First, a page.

There can be only a few families not affected by the wars of the twentieth century. My own Uncle Jack died in a prison camp in the 1940s, while my mother’s mother was a victim of the flu epidemic, dying in 1918 and effectively orphaning my mother (aged four) and her three siblings, as their father was away serving in the army.

Tucked away in burial grounds around Ireland are the graves of those who died in Europe between 1914 and 1918 in that awful war – and of those who died subsequently as a result of injuries and mental stress arising from the war. We mark them out on our travels around the country. The graves – erected by the Commonwealth War Graves Commission – are of a distinctive uniform design, originated by the architect Edwin Lutyens (who also designed the great Thiepval Memorial in France, the largest Commonwealth memorial to the missing in the world, inscribed with over 72,000 names). The sheer magnitude of that number – people of whom no trace is left other than a name carved on stone – is bewildering. The image below of Thiepval is courtesy of the CWGC.

Ireland does now have its own dedicated national war memorial to commemorate the Irish men and women who died during the First World War. The idea was first mooted in 1919 but took years to gestate. Lutyens was commissioned to design formal gardens in Islandbridge, Co Dublin, in the early 1930s, and construction work was largely completed in 1937, following by the establishment of trees and landscaping, an essential element of the design. The 1939 – 45 war in Europe delayed the opening of the memorial, which languished and suffered from decay and neglect for years after that. It wasn’t until 10th December, 1980 – following restoration by the Office of Public Works – that the Irish National War Memorial Gardens were formally dedicated, and they are now maintained to a high standard. As a point of interest, the gardens include classical pavilions – ‘Bookrooms’ – designed to house the memorial record illustrated by Harry Clarke and inscribed with the names of the 49,400 Irish soldiers lost during the Great War. The image of the memorial gardens below is by Diego Lopez Sebastian. The ‘tailpiece’ is a Harry Clarke Illustration from Ireland’s Memorial Records.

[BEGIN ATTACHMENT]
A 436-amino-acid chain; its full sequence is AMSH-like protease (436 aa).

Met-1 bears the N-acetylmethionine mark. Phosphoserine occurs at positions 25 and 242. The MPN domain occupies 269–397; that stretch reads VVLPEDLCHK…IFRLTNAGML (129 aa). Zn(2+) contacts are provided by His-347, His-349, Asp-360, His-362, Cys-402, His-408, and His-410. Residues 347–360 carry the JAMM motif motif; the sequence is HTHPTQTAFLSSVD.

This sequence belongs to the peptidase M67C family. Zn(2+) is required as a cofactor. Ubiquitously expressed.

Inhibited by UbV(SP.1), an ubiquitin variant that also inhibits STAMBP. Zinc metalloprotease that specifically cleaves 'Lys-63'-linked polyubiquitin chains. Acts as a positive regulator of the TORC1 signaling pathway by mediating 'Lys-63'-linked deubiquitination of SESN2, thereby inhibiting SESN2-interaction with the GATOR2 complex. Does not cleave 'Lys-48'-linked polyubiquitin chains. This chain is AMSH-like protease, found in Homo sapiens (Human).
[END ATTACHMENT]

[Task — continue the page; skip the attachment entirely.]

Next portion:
For us, perhaps it’s those tucked-away and often forgotten graves in the corners of Irish cemeteries that are the most poignant. We know that each one tells a story: we can’t know that story – but hopefully there is always somebody who does know – and who passes on the memories to future generations.

Above: two tucked-away West Cork war graves. The left-hand picture has an example, lower left, and is at Abbeymahon Graveyard, Courtmacsherry. On the right is an example at the ancient burial ground of Castlehaven.

4 thoughts

  1. Thank you, Robert, for reminding us that Irish men fought in the Great War, as well. As a teenage American studying in Oxford one Summer long ago, I was struck by the big wall plaque listing names of college men who’d died. Made it very personal, somehow. And of course the writings of those poets and Vera Britten….

    Liked by 1 person

    • Thank you, Shelley. Your comment sent me to look up Vera Brittain: I must read her… It’s strange that such horrors as WW1 led to great creativity. I was always impressed with the poems of Wilfred Owen, and Benjamin Britten’s use of those in his magnificent War Requiem.

      Like